【Video】HK lawmaker Adrian Ho: Journalists have the obligation to safeguard national security

//No one would be immune from legal repercussions, nor HKJA//

In the vibrant metropolis of Hong Kong, where East and West collide, a critical piece of legislation has long remained unresolved. Article 23 of the Basic Law, which pertains to national security, has been the subject of contentious discussion for numerous years.

Journalists must abide by the law

The Hong Kong Journalists Association (HKJA) is among the most prominent opponents of Article 23, claiming that the law will erode press freedom and risk journalists' safety. With all due respect to HKJA, journalists have an obligation to safeguard national security and abide by the law, just like the rest of us. This holds true regardless of geographical location. Since journalists serve as the fourth estate, preserving individual rights and acting as a crucial watchdog against government excess, they are not immune from legal repercussions.

Journalists are not immune from legal repercussions

Article 23 targets individuals who jeopardise China's sovereignty, unification, and territorial integrity as opposed to media institutions or journalists for their work. Article 23 makes no mention of accountability or objectivity among journalists.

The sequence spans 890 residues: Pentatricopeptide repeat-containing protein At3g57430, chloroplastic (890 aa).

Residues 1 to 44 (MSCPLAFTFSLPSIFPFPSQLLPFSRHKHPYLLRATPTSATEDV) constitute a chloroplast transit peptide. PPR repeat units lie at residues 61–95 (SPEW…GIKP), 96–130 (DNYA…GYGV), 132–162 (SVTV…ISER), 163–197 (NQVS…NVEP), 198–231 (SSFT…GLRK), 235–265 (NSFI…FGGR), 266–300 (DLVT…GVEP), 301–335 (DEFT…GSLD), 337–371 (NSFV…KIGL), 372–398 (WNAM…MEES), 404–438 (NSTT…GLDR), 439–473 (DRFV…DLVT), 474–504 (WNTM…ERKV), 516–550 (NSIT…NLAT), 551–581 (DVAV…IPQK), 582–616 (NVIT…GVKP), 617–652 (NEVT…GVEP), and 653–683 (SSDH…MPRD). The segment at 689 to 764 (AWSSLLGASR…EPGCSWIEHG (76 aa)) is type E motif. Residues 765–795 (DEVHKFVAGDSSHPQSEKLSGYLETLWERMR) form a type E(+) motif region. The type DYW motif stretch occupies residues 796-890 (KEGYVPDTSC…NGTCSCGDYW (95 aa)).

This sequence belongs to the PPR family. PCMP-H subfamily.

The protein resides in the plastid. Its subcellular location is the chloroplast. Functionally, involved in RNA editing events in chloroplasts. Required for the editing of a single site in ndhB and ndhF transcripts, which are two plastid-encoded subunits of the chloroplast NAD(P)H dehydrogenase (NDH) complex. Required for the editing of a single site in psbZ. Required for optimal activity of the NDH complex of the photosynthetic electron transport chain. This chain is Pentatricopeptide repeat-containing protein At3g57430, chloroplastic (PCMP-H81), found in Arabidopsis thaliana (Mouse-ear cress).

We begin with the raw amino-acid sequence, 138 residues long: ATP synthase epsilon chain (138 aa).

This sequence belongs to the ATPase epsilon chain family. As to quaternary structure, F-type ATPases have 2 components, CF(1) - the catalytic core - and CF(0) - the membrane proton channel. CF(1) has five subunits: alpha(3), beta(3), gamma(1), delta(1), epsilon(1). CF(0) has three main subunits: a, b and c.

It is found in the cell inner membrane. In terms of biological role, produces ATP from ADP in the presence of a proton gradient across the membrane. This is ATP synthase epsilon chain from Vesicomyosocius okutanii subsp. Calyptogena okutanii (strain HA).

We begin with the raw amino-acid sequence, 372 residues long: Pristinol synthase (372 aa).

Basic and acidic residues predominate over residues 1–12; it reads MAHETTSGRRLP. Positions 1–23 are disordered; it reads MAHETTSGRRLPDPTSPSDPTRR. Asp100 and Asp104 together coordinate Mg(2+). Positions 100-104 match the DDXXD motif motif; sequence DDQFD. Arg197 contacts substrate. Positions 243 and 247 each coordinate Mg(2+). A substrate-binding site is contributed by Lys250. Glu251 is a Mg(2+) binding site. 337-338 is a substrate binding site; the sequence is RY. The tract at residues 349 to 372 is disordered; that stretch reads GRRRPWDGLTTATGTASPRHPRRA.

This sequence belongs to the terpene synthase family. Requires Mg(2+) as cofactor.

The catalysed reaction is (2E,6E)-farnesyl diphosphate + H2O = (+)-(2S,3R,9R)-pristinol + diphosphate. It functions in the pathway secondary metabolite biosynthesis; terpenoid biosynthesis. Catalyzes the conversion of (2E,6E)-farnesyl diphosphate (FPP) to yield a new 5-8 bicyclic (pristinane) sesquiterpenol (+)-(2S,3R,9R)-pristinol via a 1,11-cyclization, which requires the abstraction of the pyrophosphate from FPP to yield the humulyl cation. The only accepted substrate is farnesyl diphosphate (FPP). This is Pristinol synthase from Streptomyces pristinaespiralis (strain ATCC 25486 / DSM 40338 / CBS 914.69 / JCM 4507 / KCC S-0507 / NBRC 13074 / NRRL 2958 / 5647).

A more stable & secure society

Conversely, they will benefit from a more stable and secure society where they may practice their profession without hindrance or intimidation.

Press freedom will be bolstered

Press freedom will be bolstered not diminished, by Article 23.Critics, like the HKJA, allege that strictness infringes on civil liberties. I beg to differ. I contend that only in a safe environment can freedom flourish.

Article 23 guarantees individual rights & collective security

A well-defined Article 23 can guarantee the harmonious coexistence of individual rights and collective security. The challenge is enacting laws that safeguard both in a delicate balance. Take the United Kingdom, a country with a robust legal system, as an example.

Nobody contest UK anti-terrorism measures

Nobody would contest that, despite their strictness, the UK's anti-terrorism measures have suppressed democratic norms and principles. I believe Hong Kong may likewise attain this equilibrium. It is arguable that our proposed legislation is less stringent than that of the United Kingdom, which criminalises "publication of images" or "reckless expressions of support for a proscribed organisation" for or uploading images of proscribed organisations.

Article 23 safeguards our way of life

In essence, Article 23 is not an infringement on our liberties; rather, it serves as a safeguard against potential hazards to our way of life. Let us pursue an uncompromising yet open and transparent strategy that protects our security while ensuring civil liberties. This delicate balance that Hong Kong must achieve is critical to its future.